Everything came together in March of 2020 and Menzia says she planned to launch her business by selling ice cream at farmer’s markets and establishing partnerships with area restaurants who might be interested in purchasing her plant-based ice cream to feature on their menus.
"I’m such a big fan of local restaurants," says Menzia. "And I have such respect for the industry. So it’s been my long-time dream to see my ice cream featured on menus at my favorite places."
But her plans were dashed as the COVID-19 pandemic hit, pushing off farmer’s market opening dates and leaving restaurants to fight for their own survival.
"Right now, restaurants are the super heroes of the food world," she says. "And I know it’s been a tough time for them. So, I decided to hold back on pitching to restaurants and, instead just support them with take-out and promoting their businesses for a while."
Fortunately, a connection with a college acquaintance gave her hope that she could still move forward.
Liv a Little at Dead Bird Brewing
"Dead Bird Brewing had reached out to me months before I had my licensure," she says. "But I was fortunate to have met their art director Hailey Madej during a packaging class I took at MIAD, and she reached out months later to see if we could collaborate."
Menzia says she’s currently with them on the creation of a new stout ice cream made with their Shillelagh Stout.
But they are also using her vanilla ice cream for a variety of refreshing summer treats including ice cream floats made with Dead Bird rhubarb or orange cream soda (12-ounce for $6 and 16-ounce for $9); and their mocha milkshake made with coffee and chocolate ($6/$8).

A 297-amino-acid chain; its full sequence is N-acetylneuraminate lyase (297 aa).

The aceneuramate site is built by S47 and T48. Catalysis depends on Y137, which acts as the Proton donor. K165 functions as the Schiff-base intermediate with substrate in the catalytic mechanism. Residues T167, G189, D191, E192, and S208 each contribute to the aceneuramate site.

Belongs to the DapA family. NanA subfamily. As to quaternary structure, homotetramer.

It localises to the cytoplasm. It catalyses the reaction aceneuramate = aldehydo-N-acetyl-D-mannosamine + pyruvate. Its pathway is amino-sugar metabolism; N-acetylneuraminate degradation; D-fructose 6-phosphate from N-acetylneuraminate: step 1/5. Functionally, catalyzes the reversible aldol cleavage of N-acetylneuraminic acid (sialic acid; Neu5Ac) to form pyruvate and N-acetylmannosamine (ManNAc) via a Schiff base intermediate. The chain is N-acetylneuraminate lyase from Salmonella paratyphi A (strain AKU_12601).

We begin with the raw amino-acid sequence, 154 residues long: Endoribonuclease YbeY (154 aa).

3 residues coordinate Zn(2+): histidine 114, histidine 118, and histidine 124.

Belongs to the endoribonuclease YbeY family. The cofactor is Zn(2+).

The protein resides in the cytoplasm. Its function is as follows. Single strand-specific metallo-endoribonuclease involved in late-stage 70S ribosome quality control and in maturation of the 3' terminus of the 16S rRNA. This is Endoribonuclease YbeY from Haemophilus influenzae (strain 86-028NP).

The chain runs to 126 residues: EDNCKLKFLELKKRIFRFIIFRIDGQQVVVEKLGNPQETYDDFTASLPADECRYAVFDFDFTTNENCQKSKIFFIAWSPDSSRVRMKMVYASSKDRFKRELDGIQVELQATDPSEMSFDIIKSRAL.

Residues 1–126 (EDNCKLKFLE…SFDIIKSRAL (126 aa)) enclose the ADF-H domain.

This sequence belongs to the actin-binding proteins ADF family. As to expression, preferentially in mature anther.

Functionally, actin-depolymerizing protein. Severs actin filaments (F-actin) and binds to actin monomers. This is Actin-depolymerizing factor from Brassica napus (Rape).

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Milkshake anyone??? We've got a new beauty added! Featuring @livalittleicecream we have a delicious cookies & cream style milkshake. We add a touch more chocolate and top it with some whip and a cookie to finish it off! Come and get 'em! Order via link in bio! Open 3:00 - 8:00 Cheers ð»
Guests can also order specialty Liv a Little milkshakes, which come in flavors including vanilla, chocolate, cookies and cream, vanilla malt and chocolate malt (12-ounce for $6 and 16-ounce for $8).
Menzia says she’s also catering a variety of events from birthday parties to weddings and corporate events while working on a variety of side projects, including building relationships with local food purveyors, mastering a recipe for her own oat milk and gearing up to attend the ice cream short course at Penn State this winter.
She says she’s also dreaming of next steps for the business, which she hopes will be successful enough that she can eventually buy her own ice cream truck (below is a mock up of Menzia's dream truck) and maybe even launch a scoop shop of her own someday.
"Even just a stall in a place like the Public Market or Zocalo would be great," she says. "I love the Milwaukee food scene, and it would be my dream to be a part of it."
Lori is an avid cook whose accrual of condiments and spices is rivaled only by her cookbook collection. Her passion for the culinary industry was birthed while balancing A&W root beer mugs as a teenage carhop, fed by insatiable curiosity and fueled by the people whose stories entwine with each and every dish. She’s had the privilege of chronicling these tales via numerous media, including OnMilwaukee and in her book “Milwaukee Food.” Her work has garnered journalism awards from entities including the Milwaukee Press Club.
When she’s not eating, photographing food, writing or recording the FoodCrush podcast, you’ll find Lori seeking out adventures with her husband Paul, traveling, cooking, reading, learning, snuggling with her cats and looking for ways to make a difference.